The CEO of KLM, Marjan Rintel, is encouraging people to travel by train rather than by plane for short distances, and believes the airline sector should stop viewing rail as a competitor. Rintel is following the same rationale as that of the French government, which has banned short air links (less than 2.5 hours) in France if there is an alternative by train. The decree has been validated by the EU.
“If you are serious about achieving your sustainability goals, the train is not a competitor. We have to work together,” said the KLM CEO in an interview with the Financial Times. She even adds that to connect its two bases, Amsterdam (KLM) and Paris (Air France), she only travels by train.
Air France had already agreed with the French government in 2020 to limit domestic routes in exchange for financial aid during the pandemic. The agreement is now enshrined in a bill and has been validated by the EU.
For its part, the Dutch government has announced its intention to reduce the number of flights departing from Schiphol airport by more than 10%, with short-haul flights in mind. By November 2023, only 440,000 flight movements per year will be allowed, compared to 500,000 today. KLM said at the time that “if the company had to give up slots, it would have to give up its smaller aircraft.”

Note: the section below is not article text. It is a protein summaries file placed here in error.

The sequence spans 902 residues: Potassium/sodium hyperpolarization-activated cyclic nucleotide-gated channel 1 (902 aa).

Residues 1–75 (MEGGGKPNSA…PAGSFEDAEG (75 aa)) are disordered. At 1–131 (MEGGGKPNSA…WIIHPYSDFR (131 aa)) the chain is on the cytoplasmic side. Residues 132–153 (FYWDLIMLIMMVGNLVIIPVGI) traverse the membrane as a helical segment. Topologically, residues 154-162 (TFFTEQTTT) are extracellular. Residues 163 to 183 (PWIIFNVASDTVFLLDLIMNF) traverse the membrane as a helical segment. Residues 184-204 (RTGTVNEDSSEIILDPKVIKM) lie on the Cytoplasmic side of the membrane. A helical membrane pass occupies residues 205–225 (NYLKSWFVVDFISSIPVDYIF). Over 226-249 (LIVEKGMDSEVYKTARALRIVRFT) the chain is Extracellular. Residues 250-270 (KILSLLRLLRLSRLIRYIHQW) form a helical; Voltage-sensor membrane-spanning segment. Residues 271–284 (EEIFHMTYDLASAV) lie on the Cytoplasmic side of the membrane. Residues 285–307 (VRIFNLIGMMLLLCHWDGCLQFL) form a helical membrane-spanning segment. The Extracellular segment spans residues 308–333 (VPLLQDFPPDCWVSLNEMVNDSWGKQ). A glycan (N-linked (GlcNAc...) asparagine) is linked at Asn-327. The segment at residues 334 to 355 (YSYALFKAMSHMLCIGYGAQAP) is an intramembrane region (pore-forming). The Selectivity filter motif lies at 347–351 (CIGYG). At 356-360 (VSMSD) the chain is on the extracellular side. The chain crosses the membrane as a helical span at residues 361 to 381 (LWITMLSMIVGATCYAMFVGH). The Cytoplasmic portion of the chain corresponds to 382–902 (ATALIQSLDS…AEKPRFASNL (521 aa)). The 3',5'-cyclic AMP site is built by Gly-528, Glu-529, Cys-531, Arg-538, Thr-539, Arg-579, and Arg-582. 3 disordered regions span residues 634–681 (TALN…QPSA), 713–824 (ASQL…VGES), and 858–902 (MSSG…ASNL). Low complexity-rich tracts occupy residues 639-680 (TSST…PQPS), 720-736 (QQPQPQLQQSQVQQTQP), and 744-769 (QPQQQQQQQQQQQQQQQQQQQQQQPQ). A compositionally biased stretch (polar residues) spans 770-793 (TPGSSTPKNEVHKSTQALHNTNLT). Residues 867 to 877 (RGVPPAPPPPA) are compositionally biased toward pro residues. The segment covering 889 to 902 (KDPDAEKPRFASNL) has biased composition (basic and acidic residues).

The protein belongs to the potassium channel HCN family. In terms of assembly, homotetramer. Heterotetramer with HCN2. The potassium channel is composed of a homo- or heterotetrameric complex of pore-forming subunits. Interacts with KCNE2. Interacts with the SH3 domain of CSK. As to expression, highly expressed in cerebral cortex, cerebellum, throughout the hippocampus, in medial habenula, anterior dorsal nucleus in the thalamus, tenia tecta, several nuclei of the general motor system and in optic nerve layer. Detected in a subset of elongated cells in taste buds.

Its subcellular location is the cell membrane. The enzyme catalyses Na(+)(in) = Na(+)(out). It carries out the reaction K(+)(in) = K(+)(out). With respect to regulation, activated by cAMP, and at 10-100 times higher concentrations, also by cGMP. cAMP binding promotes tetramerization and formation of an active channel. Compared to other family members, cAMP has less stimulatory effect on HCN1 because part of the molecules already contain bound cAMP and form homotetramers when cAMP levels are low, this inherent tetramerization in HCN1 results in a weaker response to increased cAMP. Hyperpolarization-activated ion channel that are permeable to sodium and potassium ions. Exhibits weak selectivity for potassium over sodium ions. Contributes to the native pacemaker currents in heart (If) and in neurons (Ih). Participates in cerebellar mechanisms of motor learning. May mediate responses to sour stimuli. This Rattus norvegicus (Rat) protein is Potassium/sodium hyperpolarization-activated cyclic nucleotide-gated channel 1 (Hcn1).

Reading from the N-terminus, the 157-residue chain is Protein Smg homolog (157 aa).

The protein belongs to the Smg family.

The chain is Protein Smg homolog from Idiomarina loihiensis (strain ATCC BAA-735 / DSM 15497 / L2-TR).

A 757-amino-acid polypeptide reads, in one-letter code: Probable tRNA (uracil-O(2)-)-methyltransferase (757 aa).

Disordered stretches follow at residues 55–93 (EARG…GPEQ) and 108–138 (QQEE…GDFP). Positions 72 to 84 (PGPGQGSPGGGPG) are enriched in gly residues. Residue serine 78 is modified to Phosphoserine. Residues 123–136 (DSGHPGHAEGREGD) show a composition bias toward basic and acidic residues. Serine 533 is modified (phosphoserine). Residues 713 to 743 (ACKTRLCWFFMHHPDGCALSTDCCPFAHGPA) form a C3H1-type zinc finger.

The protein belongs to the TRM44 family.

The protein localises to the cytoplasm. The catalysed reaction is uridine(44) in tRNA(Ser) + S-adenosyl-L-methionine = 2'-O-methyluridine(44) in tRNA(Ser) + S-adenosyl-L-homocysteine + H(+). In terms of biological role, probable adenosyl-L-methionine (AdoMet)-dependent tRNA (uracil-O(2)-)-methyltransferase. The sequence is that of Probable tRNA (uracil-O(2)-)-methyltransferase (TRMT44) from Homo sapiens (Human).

If you have a good alternative, you should really use it.Marjan Rintel, CEO of KLM-Air France
Facilitating the purchase of air and/or train tickets in a single booking seems to be in line with these changes. Marja Rintel has therefore instructed her teams to discuss with the Dutch and French railway companies to facilitate transfers, including luggage. Rintel is familiar with rail travel as ex-CEO of the Nederlandse Spoorwegen (NS).
The reduction of CO2 emissions seems to be at the top of Rintel’s agenda. A few days ago, she pleaded with the EU to create a single European airspace, which she believes would allow European aviation to reduce its emissions by 6 to 10% through fewer in-flight bypasses.
The vision of Rintel for the company goes beyond reducing carbon emissions linked to commercial air travel. In conversation with Airline Weekly, she talked about more diversity within the company and within the airline industry in general. Of all the airlines worldwide, only a handful have a woman at the top.
“A change is taking place in Europe and the Netherlands when it comes to female leadership,” she said. “For every position and every shortlist, there has to be at least one woman on the list. We talk about more diversity every day, not just about genders, but about diversity in general. It’s at the top of my to-do list.”
The Netherlands is making substantial progress. In 2020, the country reached another milestone: 90% of the world’s major listed companies then had at least one woman in the senior management team. In 2017, that was only two-thirds.